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neck / shoulder muscle knots
23 Replies
mejosp - December 24

hi, does anybody else have the symptom with their neck / shoulder muscles having HUGE knots in them? it causes that i don't have full radius to turn my head to even drive properly. i have gone thru physical therapy, deep massages, apply heat, do therapy stretches at home - and it all just re-knots up again and sometimes the spasms into the head are terrible. any suggestions for relief?

 

tnichel - December 24

This is my number one complaint since being diagnosed. I mention it everytime I see my rheumy but he ignores it. One time he did mention getting a bite guard.

I was diagnosed with TMJ in my teens but it didn't get bad until the last year or so when my jaw locked. It can cause a lot of neck, back, and arm problems. My dentist is fitting me for a bite guard. She says I may have to wear it during the day b/c I unknowingly grind my teeth.

I try to sit in my massage chair everday but it's hard to hit the neck muscles. I do neck stretches and rolls. I went to the chiropractor for a while and it helped at first but then my muscles tightened so much it was pointless to keep going.

I also use a bed buddy. You can get them at walgreens. You heat it in the microwave and it provides warm, moist heat. I notice more of the knots are on the sides of my necks and even the front. It's pretty hard to massage those locations. Do you have the same problems with those locations? Also, If I'm not careful and lean against my chair massager too hard my neck will go out and I want be able to turn my head for a few days.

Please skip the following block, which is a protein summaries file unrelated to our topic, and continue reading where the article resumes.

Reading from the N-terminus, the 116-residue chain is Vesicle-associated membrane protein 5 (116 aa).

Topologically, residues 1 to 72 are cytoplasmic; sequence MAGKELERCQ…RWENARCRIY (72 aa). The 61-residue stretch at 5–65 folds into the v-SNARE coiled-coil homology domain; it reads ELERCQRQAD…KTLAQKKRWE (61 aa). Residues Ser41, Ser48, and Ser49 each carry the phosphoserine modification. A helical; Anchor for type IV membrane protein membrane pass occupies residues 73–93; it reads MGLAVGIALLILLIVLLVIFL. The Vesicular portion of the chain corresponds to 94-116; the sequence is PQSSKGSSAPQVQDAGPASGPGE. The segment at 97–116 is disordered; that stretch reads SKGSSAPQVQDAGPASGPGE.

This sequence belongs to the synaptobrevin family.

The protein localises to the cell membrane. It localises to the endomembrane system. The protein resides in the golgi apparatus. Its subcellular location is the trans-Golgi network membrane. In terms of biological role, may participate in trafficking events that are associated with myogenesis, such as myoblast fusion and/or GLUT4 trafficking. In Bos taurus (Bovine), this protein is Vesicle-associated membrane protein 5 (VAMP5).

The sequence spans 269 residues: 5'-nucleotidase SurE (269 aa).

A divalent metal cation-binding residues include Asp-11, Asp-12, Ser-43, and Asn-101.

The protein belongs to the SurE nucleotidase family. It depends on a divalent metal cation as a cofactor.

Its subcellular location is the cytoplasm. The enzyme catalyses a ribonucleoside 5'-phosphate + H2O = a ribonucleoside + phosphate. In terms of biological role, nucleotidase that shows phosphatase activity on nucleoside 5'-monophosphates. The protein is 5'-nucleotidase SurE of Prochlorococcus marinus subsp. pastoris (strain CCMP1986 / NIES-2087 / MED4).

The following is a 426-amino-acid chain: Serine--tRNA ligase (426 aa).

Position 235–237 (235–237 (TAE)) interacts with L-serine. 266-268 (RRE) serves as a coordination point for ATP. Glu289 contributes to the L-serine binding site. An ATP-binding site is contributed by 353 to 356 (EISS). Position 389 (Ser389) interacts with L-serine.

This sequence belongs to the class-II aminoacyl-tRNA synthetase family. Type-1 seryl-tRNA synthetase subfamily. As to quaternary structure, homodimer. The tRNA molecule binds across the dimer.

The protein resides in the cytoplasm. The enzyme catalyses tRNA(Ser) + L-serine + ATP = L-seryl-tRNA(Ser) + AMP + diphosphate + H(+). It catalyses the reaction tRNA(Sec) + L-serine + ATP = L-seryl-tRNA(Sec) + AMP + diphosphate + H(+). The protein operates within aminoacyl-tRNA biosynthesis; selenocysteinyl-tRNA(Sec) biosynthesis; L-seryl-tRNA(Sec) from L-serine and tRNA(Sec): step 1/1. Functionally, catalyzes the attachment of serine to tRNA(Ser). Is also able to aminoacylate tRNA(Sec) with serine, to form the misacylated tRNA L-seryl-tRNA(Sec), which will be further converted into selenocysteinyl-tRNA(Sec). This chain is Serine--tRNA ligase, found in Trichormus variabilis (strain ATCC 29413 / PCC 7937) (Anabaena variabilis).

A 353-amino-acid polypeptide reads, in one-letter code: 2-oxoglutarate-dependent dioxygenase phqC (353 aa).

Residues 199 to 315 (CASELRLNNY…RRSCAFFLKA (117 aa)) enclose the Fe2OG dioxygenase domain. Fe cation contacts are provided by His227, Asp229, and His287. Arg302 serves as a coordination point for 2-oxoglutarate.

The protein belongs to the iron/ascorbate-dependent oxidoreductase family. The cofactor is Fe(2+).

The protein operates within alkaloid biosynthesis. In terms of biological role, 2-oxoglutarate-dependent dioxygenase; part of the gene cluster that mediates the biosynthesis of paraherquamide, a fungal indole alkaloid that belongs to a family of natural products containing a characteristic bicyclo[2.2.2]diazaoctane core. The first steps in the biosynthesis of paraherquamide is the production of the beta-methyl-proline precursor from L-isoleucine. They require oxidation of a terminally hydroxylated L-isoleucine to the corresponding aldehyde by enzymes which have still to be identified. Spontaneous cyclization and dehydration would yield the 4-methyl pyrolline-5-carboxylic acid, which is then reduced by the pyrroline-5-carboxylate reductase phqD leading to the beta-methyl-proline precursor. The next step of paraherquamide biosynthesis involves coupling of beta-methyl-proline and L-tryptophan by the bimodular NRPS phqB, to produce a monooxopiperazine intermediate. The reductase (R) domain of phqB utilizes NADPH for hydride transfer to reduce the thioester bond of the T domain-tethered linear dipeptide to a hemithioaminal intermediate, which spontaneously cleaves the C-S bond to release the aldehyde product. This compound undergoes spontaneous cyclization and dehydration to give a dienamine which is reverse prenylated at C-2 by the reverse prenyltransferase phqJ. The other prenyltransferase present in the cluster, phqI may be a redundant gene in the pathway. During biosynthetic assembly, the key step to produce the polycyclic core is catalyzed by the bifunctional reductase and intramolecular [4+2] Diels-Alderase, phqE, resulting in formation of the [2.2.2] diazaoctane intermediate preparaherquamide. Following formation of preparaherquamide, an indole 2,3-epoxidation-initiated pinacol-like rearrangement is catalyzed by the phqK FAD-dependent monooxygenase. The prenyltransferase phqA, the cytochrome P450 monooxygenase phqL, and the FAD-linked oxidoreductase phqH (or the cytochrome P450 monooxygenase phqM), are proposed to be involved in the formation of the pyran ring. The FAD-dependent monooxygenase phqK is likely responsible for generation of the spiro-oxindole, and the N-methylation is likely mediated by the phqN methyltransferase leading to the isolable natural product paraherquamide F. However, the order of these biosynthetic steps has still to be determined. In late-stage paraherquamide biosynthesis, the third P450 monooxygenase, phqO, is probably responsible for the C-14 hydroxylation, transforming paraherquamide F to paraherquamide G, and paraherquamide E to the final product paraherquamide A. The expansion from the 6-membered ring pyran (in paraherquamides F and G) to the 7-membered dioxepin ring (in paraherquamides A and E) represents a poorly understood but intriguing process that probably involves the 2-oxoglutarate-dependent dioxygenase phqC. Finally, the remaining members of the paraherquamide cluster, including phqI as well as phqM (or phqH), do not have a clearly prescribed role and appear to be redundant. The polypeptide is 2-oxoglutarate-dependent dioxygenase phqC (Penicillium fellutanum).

And I also you salonspas. They are miniature pain patches I put on the part of my neck that hurt most. I used them all over b/c they are great for kinks in your back and arms. I know it's not much but I hope this may help you. Oh, I got a deep tissue massage before. It felt good but it really didn't release my tense neck muscles. I'm going to give it one more shot.

 

Fantod - December 24

Those are the dreaded trigger points, another *perk* of FMS. You can have them injected to break the pain cycle. My doctor uses Sarapin which is a derivative of the pitcher plant. It works quite well if you can stand the injection.
Sarapin does not cause tissue damage like cortisone.